What's the Point?
There’s a quince tree in my yard. It was planted long before I arrived, and now in the fall the fruit is beautifully full and yellow and blemish-free without pesticides.
Raw quince is NOT tasty. Cooked is a different story. As a meat sauce or jam, it’s an old world delight! So why this juice recipe using a bitter raw fruit? Two reasons. First, I like the challenge of creating a great tasting juice out of impossible foods. I did it with wheatgrass and garlic so maybe I can do it with quince! Second, this is a great opportunity to wave the flag about the importance of more raw food in our diet. Nutrients in raw fruit and veggies are not found anywhere else – not in the best supplements, not in anything bottled or canned, not even in the best home cooked meal. It’s estimated that as much as 100% of enzymes and 50% of phytonutrients are lost when we cook, process or store fresh food.
Ok I made my point. So now let’s talk about quince. Native to Asia Minor, quince was once a popular fruit but has taken a backseat in modern times. Considered too hard and tart to eat raw, but when cooking, quince turns red, softens and sweetens with a floral fruity aroma. It is believed that the quince, not the apple, was the forbidden fruit of the Garden of Eden. Greek mythology associates the quince with Aphrodite, the goddess of love, and many believe that the golden apple given to her by Paris was a quince. Another thing quince has going for it is lots of natural pectin, the compound in some fruits that thicken jams and jellies.
A soft quince is a rotten quince, so purchase them rock-hard. Quince should be yellow and feel heavy and firm with no bruises.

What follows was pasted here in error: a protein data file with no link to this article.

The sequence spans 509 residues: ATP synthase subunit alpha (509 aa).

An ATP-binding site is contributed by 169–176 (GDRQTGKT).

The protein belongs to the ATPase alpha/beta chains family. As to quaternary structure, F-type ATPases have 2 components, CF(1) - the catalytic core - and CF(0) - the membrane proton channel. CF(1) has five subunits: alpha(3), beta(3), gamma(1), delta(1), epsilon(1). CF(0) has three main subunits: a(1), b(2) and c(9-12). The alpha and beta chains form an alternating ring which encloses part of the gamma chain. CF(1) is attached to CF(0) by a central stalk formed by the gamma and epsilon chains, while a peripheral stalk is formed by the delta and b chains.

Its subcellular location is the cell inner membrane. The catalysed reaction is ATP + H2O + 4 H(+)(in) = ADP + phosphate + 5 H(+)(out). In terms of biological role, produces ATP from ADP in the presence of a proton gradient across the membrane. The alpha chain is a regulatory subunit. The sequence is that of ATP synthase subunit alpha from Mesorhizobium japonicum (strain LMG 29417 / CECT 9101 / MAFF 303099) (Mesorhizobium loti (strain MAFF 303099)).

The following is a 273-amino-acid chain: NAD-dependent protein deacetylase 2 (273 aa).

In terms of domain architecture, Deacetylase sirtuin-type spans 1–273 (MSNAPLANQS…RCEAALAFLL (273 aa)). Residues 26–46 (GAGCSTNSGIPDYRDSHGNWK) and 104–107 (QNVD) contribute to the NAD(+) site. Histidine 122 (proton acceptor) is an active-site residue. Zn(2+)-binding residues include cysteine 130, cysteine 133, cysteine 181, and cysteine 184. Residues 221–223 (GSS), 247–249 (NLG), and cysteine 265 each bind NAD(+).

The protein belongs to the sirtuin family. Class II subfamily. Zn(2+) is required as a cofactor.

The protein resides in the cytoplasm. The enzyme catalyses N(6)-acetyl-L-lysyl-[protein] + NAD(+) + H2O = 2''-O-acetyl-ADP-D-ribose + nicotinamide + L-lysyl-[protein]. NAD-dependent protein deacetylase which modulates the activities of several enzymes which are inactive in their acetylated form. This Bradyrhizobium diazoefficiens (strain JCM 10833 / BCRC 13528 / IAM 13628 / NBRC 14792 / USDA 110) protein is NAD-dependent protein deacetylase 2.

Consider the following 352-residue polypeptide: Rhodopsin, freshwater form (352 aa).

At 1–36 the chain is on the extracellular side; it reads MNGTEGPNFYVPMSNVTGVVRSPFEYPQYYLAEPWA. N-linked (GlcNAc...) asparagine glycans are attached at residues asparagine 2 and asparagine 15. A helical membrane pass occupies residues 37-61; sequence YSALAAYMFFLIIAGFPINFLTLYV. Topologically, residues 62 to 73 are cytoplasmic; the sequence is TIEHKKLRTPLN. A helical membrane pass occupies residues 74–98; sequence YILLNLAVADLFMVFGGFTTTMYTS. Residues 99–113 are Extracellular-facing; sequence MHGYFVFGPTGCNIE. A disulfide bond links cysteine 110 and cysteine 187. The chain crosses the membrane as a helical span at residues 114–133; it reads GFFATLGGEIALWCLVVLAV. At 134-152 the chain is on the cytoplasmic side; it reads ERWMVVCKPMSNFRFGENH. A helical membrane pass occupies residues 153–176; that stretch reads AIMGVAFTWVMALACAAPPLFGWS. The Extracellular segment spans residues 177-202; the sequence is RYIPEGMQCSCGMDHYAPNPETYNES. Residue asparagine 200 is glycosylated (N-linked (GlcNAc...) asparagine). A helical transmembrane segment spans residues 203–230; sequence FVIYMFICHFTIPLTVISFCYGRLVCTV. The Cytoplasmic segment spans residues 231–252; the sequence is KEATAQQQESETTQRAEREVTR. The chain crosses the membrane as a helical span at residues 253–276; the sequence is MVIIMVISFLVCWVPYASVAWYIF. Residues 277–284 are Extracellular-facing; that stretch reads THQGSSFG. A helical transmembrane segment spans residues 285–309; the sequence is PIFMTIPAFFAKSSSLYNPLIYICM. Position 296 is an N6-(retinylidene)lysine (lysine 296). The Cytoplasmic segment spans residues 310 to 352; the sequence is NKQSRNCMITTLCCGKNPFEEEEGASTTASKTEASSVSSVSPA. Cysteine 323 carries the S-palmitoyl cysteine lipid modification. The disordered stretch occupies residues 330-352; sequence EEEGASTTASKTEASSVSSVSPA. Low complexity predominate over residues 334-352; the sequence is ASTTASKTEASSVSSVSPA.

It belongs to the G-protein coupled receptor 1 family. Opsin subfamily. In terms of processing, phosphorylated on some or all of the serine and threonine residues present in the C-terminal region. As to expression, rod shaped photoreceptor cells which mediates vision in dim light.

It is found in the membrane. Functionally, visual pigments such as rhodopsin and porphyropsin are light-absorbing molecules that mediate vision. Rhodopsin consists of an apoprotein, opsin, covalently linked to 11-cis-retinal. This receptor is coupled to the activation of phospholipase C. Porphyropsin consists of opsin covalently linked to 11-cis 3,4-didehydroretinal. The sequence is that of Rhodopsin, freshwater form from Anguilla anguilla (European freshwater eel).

As you can imagine, quince is not yet well studied, but traditional medicinal uses include a powder, extract, or tea for digestive disorders including stomach and intestinal pain as well as diarrhea. Quince has also been used for cough.
Quince is low calorie fruit with more antioxidants than apples or pears. Quince is rich in fiber, and gritty granules in the pulp are composed of astringent compounds known as catechin and epicatechin which are known to protect the colon from cancer-causing toxins and chemicals. Other compounds in quince help reduce bad (LDL) cholesterol levels. It has several phenolic compounds and essential oils that give quince its unique fragrance. Ripe quince is a great source of vitamin B and C as well as the minerals copper, iron, potassium and magnesium. Although not yet conclusively studied, quince, like pears, has anti-allergenic and anti-inflammatory properties.
- Gather the ingredients.
- Juice or smoothie the entire quince, pumpkin, lemon and apple – skin, rind and all!
Note: I don’t juice or smoothie orange rind – it is edible but it’s just too bitter for my taste!